Wyschogrod’s emphasis on the carnality of Israel’s election is his hallmark and the reason for his celebrity, and so that emphasis has to date enjoyed the better part of readers’ attention. But carnality, for Wyschogrod, is not the whole story of Israel’s election. Responding to the Gnostic tendencies he detects in Christianity and modern liberalism, Wyschogrod argues forcefully that human beings are in essence not disembodied minds or spirits. But to conceive humanity as wholly material is for Wyschogrod equally erroneous, because the truth of human nature is neither body nor spirit alone but rather a seamless unity of both body and spirit. And because God’s election is intended for the whole reality of human being, that election must indeed be corporeal. But it cannot be merely corporeal.
With his carnality, the human person is a “being with an identity and a world in which he lives” (66). God, Wyschogrod insists, wishes to honor that identity and world, and so He elects a natural family, charging that family with achieving holiness in the thick of sovereign national life upon its native land. To do otherwise would be to artificially impose a truncated, flattened human existence—to transgress against the essential nature and thereby the ultimate worth of humanity. However, Wyschogrod warns, “It is also true that simple, undialectical attachment to the natural can be incompatible with a hearing of the divine command” (67). Wyschogrod sees this counter‐motif written into the very foundations of Israel’s election:
Abraham is commanded to leave his land, birthplace, and father’s house and follow God to a place that he will show him. The man who hears God’s word is therefore wrenched away from his natural setting, from the bonds that tie him to his parents, brothers, sisters, and the whole world into which he was born and that gives man his natural security. (67)
It seems the grand project of Israel’s flourishing as natural people, fashioned by God to honor the given identity and character of the human person, requires that she first deny her given identity and character. It requires that she become a sort of disembodied spirit, renouncing all real‐world attachments. Wyschogrod recognizes the tension this presents for his broader vision. Indeed, “If the divine command went no further, if it merely instructed him to leave his birthplace … then the natural world would have been slain once and for all” (67). But the divine command does in fact go further, and the subsequent instructions and promise complete what now appears as a dialectical, developmental process: “After commanding Abraham to leave his father’s house, it promises to make a great nation of his seed,” with the result that “The natural is now reinstated, projected into the future instead of rooted primarily in the past, and, above all, sanctified as a natural community” (67).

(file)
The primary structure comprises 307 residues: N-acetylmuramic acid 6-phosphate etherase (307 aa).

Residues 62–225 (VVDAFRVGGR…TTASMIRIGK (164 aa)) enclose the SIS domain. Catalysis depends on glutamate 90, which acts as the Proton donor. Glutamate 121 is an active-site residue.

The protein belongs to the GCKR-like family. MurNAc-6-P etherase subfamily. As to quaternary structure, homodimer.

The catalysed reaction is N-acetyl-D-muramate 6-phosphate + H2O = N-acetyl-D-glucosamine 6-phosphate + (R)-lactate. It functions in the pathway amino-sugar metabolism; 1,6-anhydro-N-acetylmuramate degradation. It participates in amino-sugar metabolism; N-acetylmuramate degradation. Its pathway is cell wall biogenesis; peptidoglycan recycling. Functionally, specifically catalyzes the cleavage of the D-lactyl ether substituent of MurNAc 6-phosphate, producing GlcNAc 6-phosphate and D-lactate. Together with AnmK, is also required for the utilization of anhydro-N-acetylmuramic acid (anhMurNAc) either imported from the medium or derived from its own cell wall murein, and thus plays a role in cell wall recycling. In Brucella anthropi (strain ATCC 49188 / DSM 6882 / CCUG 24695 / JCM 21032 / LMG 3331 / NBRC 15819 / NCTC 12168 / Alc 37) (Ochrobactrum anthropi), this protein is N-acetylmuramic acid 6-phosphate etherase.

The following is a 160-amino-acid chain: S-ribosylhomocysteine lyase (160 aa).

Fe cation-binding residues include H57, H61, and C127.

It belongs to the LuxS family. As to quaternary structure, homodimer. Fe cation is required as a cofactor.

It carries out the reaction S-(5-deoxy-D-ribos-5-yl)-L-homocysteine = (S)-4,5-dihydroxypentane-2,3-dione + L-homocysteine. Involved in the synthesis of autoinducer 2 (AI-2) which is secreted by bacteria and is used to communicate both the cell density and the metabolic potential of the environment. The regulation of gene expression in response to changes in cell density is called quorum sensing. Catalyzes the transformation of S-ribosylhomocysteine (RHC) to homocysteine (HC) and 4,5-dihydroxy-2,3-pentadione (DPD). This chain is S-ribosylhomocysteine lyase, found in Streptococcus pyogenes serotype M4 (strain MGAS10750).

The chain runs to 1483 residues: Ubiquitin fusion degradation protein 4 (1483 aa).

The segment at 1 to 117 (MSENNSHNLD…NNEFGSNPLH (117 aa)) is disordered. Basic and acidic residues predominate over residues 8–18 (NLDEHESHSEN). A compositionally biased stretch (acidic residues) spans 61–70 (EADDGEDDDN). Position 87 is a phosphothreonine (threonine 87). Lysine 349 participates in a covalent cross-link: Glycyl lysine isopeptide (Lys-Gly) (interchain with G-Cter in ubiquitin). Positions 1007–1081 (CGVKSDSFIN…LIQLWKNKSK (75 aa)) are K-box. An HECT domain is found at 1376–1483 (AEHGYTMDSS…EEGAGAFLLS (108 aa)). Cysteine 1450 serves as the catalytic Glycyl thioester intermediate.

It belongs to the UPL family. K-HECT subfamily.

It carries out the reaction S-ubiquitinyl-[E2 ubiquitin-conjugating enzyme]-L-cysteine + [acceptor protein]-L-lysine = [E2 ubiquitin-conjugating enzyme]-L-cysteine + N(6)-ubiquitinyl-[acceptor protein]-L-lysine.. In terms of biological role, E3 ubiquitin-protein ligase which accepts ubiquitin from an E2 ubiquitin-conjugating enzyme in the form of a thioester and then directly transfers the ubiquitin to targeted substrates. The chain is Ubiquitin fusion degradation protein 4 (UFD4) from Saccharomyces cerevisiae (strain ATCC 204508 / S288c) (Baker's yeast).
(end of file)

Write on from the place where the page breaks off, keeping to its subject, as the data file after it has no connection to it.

It is the unique vocation of the people Israel to achieve holiness in the fullness of natural human life, but achieving that goal, Wyschogrod argues, requires an initial, preparatory stage in which natural human life is temporally renounced, denied. On his way to the promised land, Abraham must first relieve himself of all the concrete attachments that had hitherto constituted his personhood in order that his renewed immersion in natural life could now be of a sort “projected into the future.” He severs his past ties in order to strike out on an uncharted, uncertain path to “a place that God will show him, not a specified place but an unspecified, indefinite one” (103). It is only through liberating himself from the unreflective immediacy of his given material past that Abraham may now choose organic engagement with the natural as a conscious, purposive, and fundamentally open‐ended enterprise—as a matter of spirit. For Wyschogrod, human holiness is a dialectical product of detachment and attachment, self‐determining consciousness and inherited situation, the liberating light of spirit and the body’s constricting darkness.
The dialectical character of Abraham’s journey translates into a complex, dynamic relationship between Israel and its land. On the one hand the land is ineluctably essential to Israel’s destiny, such that Israel’s separation from it can never be permanent. On the other hand, it is a remarkable fact that Israel first “comes into national existence before it occupies the land” (221) from which it follows that residence in the land is not a sine qua non for Jewish existence in any given present. According to the biblical account, the formation of the people Israel occurs not in Canaan but in Egypt; it “becomes a nation on the basis of a promise delivered to it when it is a stranger in the land of others” (221). Before the people ever lays eyes on its homeland, the “awareness of being a stranger is burned into Jewish consciousness” (221). And so unlike the exhaustively “land‐bound identities” (220) of all other nations—the nations are who they are only insofar and so long as they remain attached their native land—Israel’s founding experiences equip it to transcend definitional confinement to any earthly particularity. Israel is the one nation in all of history whose peculiar character surpasses its territorial rootedness.